The speaker is describing, as earth's own poetry, the sounds made by living creatures, and the visual poetry created by the appearance of flowers in bloom and birds flying. He suggests that these sounds and visuals are all expressions of earth. If they are earth's poetry, then, the poetry of earth is never dead because there is always something living and alert when other things have been sent into hiding by "the hot sun" or the time of year.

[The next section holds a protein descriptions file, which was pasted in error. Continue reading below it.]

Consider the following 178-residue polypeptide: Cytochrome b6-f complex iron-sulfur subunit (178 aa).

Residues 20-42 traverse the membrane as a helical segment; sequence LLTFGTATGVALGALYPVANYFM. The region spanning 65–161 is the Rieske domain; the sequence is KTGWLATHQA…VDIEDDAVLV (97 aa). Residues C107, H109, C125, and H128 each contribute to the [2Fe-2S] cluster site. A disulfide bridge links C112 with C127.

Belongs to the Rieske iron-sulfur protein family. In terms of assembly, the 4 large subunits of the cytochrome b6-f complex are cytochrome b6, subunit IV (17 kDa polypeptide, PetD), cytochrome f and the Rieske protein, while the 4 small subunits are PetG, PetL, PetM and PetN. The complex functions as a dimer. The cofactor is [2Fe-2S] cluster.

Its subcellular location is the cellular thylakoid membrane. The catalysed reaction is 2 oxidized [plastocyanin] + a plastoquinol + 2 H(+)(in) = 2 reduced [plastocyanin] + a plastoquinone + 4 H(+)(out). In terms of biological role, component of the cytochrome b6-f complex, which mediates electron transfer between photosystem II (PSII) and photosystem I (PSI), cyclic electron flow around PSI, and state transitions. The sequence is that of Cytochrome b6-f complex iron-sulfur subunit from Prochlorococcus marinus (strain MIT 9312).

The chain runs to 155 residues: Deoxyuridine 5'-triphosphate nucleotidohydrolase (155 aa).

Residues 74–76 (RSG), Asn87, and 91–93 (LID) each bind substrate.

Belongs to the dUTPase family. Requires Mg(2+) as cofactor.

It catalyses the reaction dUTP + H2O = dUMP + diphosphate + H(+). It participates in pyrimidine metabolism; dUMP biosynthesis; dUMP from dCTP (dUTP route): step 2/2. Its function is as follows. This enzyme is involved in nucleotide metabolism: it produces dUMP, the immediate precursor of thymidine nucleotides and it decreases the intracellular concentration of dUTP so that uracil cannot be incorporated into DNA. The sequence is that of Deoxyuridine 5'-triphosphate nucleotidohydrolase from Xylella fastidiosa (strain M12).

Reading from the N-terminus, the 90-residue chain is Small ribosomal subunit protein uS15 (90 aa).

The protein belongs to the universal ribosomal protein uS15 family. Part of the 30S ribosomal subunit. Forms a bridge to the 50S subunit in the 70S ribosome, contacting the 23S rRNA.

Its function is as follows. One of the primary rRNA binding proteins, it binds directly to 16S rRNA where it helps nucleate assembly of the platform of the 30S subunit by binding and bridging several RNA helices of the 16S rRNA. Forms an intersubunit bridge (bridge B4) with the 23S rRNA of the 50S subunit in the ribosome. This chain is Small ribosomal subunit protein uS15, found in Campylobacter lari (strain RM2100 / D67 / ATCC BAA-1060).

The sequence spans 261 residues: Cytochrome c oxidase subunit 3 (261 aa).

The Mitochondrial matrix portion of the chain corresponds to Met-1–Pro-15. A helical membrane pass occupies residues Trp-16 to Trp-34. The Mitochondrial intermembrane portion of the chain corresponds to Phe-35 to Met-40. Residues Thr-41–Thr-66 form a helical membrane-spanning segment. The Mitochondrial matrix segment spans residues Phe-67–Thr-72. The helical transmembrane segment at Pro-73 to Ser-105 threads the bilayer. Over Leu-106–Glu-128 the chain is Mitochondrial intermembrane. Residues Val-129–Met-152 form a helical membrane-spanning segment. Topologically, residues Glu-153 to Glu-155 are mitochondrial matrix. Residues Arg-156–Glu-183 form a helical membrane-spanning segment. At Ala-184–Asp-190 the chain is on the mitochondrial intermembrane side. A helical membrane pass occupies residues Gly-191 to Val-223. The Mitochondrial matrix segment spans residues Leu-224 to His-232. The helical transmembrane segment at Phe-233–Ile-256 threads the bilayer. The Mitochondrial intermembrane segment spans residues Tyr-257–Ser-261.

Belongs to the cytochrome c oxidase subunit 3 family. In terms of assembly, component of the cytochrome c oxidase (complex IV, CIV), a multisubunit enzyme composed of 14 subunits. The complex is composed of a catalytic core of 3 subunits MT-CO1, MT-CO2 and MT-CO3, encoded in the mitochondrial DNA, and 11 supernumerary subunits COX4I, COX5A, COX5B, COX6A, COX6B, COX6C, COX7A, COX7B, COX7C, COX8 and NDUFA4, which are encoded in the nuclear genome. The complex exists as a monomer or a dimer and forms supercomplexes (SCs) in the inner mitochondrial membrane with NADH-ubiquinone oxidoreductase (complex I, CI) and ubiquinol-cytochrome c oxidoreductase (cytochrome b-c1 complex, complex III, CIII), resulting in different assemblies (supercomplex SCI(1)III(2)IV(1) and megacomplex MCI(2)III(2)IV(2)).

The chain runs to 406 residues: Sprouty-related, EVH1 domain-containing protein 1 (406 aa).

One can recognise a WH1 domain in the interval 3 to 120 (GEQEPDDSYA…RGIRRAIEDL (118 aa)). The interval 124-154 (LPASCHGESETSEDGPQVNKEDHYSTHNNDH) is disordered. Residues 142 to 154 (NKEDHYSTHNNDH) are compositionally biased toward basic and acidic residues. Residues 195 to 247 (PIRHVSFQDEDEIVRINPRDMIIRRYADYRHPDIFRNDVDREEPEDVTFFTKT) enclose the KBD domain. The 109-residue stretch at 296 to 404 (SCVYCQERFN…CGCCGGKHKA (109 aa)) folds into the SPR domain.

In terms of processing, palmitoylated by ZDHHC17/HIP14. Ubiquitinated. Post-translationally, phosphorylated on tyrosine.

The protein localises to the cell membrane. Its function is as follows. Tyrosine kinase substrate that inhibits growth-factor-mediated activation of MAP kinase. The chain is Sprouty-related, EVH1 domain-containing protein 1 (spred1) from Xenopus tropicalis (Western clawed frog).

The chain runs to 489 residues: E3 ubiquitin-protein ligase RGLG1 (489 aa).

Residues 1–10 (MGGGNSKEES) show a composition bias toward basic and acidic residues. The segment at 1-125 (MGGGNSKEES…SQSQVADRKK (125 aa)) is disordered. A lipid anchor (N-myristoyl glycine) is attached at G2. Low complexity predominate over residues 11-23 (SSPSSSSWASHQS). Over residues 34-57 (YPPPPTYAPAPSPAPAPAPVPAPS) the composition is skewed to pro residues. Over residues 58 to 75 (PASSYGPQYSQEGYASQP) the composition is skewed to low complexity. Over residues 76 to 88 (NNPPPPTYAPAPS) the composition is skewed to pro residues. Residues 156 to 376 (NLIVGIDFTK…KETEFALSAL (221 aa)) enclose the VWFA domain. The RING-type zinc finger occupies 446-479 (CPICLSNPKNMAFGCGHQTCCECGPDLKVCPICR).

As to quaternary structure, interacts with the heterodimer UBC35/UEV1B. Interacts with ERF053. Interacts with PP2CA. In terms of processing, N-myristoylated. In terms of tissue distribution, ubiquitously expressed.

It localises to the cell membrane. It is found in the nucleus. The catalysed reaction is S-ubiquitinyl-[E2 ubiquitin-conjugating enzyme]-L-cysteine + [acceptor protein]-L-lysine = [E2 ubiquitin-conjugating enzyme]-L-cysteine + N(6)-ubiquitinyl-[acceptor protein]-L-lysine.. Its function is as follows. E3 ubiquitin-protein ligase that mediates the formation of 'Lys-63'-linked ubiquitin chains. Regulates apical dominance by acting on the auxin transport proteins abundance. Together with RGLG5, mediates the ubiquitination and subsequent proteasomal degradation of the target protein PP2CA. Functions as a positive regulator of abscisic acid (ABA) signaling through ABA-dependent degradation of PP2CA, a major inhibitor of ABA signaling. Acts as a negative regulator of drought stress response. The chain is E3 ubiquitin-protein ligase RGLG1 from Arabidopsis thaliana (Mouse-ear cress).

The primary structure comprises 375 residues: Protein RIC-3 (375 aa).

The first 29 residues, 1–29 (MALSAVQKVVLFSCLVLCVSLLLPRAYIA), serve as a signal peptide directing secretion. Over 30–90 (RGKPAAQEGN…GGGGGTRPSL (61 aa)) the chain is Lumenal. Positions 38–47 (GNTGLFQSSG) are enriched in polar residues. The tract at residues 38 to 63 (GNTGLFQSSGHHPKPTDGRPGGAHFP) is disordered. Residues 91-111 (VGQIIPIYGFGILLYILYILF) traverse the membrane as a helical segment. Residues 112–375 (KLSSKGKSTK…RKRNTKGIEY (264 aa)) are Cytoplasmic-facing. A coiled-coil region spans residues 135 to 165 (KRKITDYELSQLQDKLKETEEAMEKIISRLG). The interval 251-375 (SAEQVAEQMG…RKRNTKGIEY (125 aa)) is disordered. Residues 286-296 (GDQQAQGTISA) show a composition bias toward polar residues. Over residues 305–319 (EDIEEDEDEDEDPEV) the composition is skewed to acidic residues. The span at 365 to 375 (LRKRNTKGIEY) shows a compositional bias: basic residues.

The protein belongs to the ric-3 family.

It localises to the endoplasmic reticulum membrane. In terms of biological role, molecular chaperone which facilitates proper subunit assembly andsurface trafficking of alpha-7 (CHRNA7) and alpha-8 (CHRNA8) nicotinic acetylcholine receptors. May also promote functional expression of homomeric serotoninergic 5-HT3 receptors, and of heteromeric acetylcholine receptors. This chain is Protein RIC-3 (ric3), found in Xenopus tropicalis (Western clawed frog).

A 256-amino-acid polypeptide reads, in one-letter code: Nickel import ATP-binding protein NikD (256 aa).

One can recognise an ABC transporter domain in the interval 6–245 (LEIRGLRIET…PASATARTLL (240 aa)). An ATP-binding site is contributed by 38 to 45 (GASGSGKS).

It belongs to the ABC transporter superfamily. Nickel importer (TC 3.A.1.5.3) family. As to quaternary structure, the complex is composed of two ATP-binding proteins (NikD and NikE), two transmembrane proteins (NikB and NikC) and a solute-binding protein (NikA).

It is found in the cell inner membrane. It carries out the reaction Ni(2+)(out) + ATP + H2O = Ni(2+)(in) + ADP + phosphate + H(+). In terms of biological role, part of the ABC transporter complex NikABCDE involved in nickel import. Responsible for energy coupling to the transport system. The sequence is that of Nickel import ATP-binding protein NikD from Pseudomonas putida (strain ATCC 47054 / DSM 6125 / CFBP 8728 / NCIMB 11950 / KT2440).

Specifically, in this poem, Keats refers to the grasshopper, stating that his "voice" can be heard when the summer is too hot and the birds have gone to hide. In a similar way, when it is cold, and frost has "wrought a silence" because all other creatures are too cold to emerge and the flowers have died, there will be another song audible—that of the cricket. Essentially, the poetry of earth can never die because animals emerge at different times of year to pick it up and express it, particularly the cricket and grasshopper, who take over from each other as summer becomes winter.